Washington's offense needs playmakers. Gibson is a dual-threat speedster (4.39 in the 40) with size (6-foot, 220 pounds). The Washington Football Team has already been working on moving him around and utilizing his skill set, with coaches comparing him to CHRISTIAN McCAFFREY — and they were on the staff in Carolina when they took McCaffrey! Best of all, there aren't a lot of strong options blocking him from playing on passing downs, and if Derrius Guice can't hold up, Gibson could start eating up carries, too. He's got a shot to contribute in many ways — you can't usually find guys like this late on Draft Day.
Matt Breida RB
BUF Buffalo • #22
Age: 26 • Experience: 5 yrs.
Does Breida just need a chance to take off like Raheem Mostert did in 2019? Breida watched from the bench in San Francisco when Mostert ran wild, and now it could be his turn in Miami playing alongside Jordan Howard. There are two distinct advantages Breida has over Howard — his speed and his versatility. It's hard to question how Breida moves when he's averaged 5.0 yards per carry over his three-year career and 5.2 yards per carry in his past two seasons, and his hands have been good, too (87% catch rate, 8.3 yards per catch over 2018-19). Miami may begin the year with Breida as a pace-changer at running back, but there's a little bit of worry about Howard staying healthy after dealing with a long-term stinger issue last year. Breida's not exactly the king of durability either (five games missed in past two years), but his sneaky PPR upside makes him a bench-worthy running back who could pop if the breaks go his way in Miami.
NYJ N.Y. Jets • #23
Age: 28 • Experience: 7 yrs.
People started to wake up to Coleman when Raheem Mostert requested a trade, but I'm not sure why their ADP was ever this far apart in the first place. Coleman is the guy the Niners brought in and paid as a free agent. He's also the guy who has multiple top-25 Fantasy seasons under his belt. Mostert had a good six-game stretch and has never handled even close to a feature role in his career. Both of these backs should be drafted in Round 7 or Round 8, which makes Coleman a sleeper at his current ADP.
NYG N.Y. Giants • #27
Age: 24 • Experience: 3 yrs.
While the Jaguars are talking nice about Leonard Fournette now, they made it pretty clear earlier in the offseason how they feel about him by looking to trade him over and over. Fournette may start the season as Jacksonville's starting running back, but that's no sure thing, and he's on a short leash at the very least. Armstead is the guy who would benefit if Fournette was jettisoned or benched. In Armstead's lone game as a starter he caught five passes, recorded 85 total yards and scored a touchdown. He belongs much closer to Alexander Mattison, Tony Pollard and Chase Edmonds than his ADP suggests.
Boston Scott RB
PHI Philadelphia • #35
Age: 26 • Experience: 3 yrs.
Scott's exactly the type of back I look for who will play a part-time role but has the potential to see a high percentage of what I call high-value touches — receptions and green zone touches (touches inside the 10). In the four games where Scott got solid playing time late in 2019, he saw seven green zone touches, with at least one in three of the four games. He also caught at least four balls in each of those games, adding three more in the Eagles' playoff loss for 26 across those only five games where he played at least a quarter of the team's snaps. Now seemingly locked into the No. 2 role behind Miles Sanders, Scott has that Austin Ekeler vibe as an undersized player who is nevertheless an incredible athlete and reportedly a workout warrior. He'll have a solid standalone PPR role and should Sanders miss any time, his touch mix suggests the potential to explode in the way Ekeler did in the absence of Melvin Gordon in 2019, or Sanders himself did after Jordan Howard went down.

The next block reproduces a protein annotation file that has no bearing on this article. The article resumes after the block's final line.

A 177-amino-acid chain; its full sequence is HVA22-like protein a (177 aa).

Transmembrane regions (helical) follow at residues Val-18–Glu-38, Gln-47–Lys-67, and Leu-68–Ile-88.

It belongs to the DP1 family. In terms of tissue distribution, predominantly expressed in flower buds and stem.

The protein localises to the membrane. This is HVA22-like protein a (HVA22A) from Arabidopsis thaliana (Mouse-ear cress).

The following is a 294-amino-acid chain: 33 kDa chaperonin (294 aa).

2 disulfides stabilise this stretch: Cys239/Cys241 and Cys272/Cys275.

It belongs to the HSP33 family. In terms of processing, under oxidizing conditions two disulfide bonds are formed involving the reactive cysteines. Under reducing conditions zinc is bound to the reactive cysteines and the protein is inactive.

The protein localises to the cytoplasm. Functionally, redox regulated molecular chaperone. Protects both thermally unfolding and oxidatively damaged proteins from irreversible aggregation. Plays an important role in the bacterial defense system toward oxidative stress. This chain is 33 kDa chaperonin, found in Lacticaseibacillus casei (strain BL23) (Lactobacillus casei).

TEN Tennessee • #32
Age: 23 • Experience: 2 yrs.
Another athletic back, Evans ran a 4.41 at the combine before Tennessee took him in the third round. Evans profiles as an explosive change of pace from Derrick Henry, and apart from 25 career rushing touchdowns, Evans also notably scored six times on just 39 career receptions. Evans wasn't asked to play a ton in the passing game, but when asked about Evans' pass protection, Titans GM Jon Robinson noted after the draft, "There were enough clips where you could see him stepping up and sticking his face into the core of the protection, taking on a linebacker coming downhill. His toughness as a runner – I like the fact that he'll lower his shoulder and try to run through a tackle. I think from a mindset standpoint you see his willingness to play tough ... So I think with all those things combined we felt very comfortable with what he's going to be able to do in pass pro." That the team considered this is key, because rookie backs so often struggle to get on the field due to pass protection. There's little competition for the No. 2 job and Evans looks locked into a role that could provide surprising standalone value with considerable upside were Henry to miss time, making him an easy back to grab in the double-digit rounds.